In addition, the overwhelming amount of available data regarding AIV in sea ducks comes from the North Pacific, specifically from Alaska, as a result of studies involved in defining the risks of virus movement into North America from East Asia [11, 12]. Little attention has been given to sea duck populations in the North Atlantic that could also be a route of intercontinental virus movement. The objectives of this study were to 1) compile and examine any existing, unpublished sea duck AIV surveillance data from the North Atlantic region, 2) test archived serum samples from North Atlantic sea ducks for historical exposure to AIV, 3) collect and analyze additional serologic and virologic samples from North Atlantic sea ducks at times of the year that have not been adequately studied, and 4) compare these data with existing surveillance data from other wild bird populations and geographic regions, as well as with data from experimental challenge studies in a model sea duck species. These results will help to determine whether influenza biology in this group of birds is fundamentally different than in other types of waterfowl, to better characterize AIV activity in marine environments, and to better tailor future surveillance efforts for this understudied group of waterfowl.

Materials and Methods

Sample acquisition

This research was conducted under approval of the U.S.Geological Survey National Wildlife Health Center’s Animal Care and Use Committee, protocol number #EP090325, in strict accordance with guidelines set forth in the U.S. Governments Animal Welfare Act and the National Institutes of Health Office of Laboratory Animal Welfare. Permits for the capture and sampling of wild birds were issued by the Icelandic Institute of Natural History (Permit Numbers 368 and 403). All sampling specifically for this study occurred on public lands under the authority of the US Fish and Wildlife Service. Permits to ship collected cloacal swab and sera samples to the United States (US) were obtained from the Icelandic Institute of Natural History, the US Department of Agricultural, and the US Fish and Wildlife Service. No CITES (Convention on International Trade in Endangered Species) protected species were sampled. Acquiring archived sera and swabs, or sampling hunter harvested birds does not require Animal Care and Use Committee approval. Archived North Atlantic (Canada, Greenland, Iceland, Northeastern USA) sea duck sera were acquired from a variety of sources including the United States Geological Survey National Wildlife Health Center (NWHC), Environment Canada, and the University of Georgia. Sera were obtained from black scoter (Melanitta nigra), surf scoter (Melanitta perspicillata), white-winged scoter (Melanitta fusca), long-tailed duck (Clangula hyemalis), common eider (Somateria mollissima), and king eider (Somateria spectabilis). In addition, cloacal swab samples were collected from sea ducks on the Atlantic coast of Canada in the summers of 2007 and 2009–12 by researchers from the Canadian Wildlife Health Cooperative and Environment Canada, from Greenland (2009) by the High Arctic Institute, and from Iceland (2010–2013) by the NWHC and the University of Iceland, Snæfellsnes Research Centre (Fig 1).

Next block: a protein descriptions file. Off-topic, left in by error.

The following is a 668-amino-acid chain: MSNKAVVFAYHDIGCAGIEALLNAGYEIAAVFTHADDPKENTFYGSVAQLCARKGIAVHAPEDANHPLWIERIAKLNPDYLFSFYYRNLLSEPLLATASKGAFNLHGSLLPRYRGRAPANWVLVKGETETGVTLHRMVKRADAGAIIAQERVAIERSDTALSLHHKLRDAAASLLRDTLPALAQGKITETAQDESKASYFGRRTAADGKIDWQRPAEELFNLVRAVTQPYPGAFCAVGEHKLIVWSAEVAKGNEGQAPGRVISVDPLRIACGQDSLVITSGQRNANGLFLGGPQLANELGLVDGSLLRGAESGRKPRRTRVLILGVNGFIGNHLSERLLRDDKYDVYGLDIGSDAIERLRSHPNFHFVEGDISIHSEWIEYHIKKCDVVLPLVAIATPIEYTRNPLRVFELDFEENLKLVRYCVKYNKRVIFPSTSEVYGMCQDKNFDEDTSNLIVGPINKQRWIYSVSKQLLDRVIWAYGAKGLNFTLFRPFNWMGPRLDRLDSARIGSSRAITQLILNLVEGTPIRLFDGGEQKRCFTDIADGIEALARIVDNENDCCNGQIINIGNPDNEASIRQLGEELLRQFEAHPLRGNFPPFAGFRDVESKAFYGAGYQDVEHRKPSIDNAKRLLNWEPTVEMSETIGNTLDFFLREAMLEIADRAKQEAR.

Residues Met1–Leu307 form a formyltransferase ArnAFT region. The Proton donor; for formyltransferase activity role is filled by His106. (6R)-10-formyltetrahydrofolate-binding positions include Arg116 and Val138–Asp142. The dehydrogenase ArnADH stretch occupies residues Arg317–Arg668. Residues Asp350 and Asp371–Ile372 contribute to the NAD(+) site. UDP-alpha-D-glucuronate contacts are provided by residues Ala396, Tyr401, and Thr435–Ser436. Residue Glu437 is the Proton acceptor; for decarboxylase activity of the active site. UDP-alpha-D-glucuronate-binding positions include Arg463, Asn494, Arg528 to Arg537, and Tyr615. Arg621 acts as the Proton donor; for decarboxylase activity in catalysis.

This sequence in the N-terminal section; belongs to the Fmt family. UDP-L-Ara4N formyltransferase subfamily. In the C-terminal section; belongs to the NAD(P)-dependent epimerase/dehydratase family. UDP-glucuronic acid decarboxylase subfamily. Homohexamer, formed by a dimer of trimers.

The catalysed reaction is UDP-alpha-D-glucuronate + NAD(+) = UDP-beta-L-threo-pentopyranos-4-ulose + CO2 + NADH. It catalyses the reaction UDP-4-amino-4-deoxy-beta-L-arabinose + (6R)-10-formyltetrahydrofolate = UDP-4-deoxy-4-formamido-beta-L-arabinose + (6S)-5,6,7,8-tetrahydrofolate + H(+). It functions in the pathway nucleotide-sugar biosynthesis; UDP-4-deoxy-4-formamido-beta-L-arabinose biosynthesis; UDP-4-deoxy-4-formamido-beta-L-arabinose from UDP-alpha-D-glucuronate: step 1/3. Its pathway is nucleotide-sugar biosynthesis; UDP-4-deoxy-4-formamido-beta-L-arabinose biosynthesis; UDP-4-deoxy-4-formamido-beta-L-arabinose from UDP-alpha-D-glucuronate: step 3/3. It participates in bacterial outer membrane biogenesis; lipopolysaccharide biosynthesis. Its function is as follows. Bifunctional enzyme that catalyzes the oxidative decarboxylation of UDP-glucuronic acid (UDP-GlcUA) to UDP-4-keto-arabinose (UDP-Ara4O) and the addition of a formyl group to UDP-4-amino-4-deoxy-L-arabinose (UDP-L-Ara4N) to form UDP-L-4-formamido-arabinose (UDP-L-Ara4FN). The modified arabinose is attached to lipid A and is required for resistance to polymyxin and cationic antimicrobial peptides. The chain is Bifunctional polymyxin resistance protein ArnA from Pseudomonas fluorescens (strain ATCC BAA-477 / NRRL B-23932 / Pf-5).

In Maine, during November and December of 2011–2013, combined oral and cloacal swabs and sera were obtained from hunter harvested sea ducks. In May 2012, combined oral and cloacal swabs and sera were collected from nesting female common eiders in Maine by researchers from the NWHC and the US Fish and Wildlife Service. All swabs were obtained using Dacron tipped applicators that were placed in cryovials containing viral transport media, and stored in liquid nitrogen vapor shippers (-150°C) until transport to the NWHC where they were stored at -80°C until testing. When possible, whole blood was obtained from hunter harvested birds by cardiac puncture or from the body cavity. Blood was collected from live birds by jugular or brachial venipuncture. The cellular components were separated from serum by centrifugation in serum separator vials (Sarstedt, Newton, NC), and sera were transported and stored as described above. All swab and sera samples were obtained from adult birds.

Serological analysis

Sea duck sera were analyzed on a Biotek EL808 ELISA reader using the IDEXX FlockChek* MultiS-Screen blocking ELISA (IDEXX Laboratories, Westbrook, ME) according to the manufacturer’s instructions.

Real time-reverse transcription polymerase chain reaction (RT-PCR) and virus isolation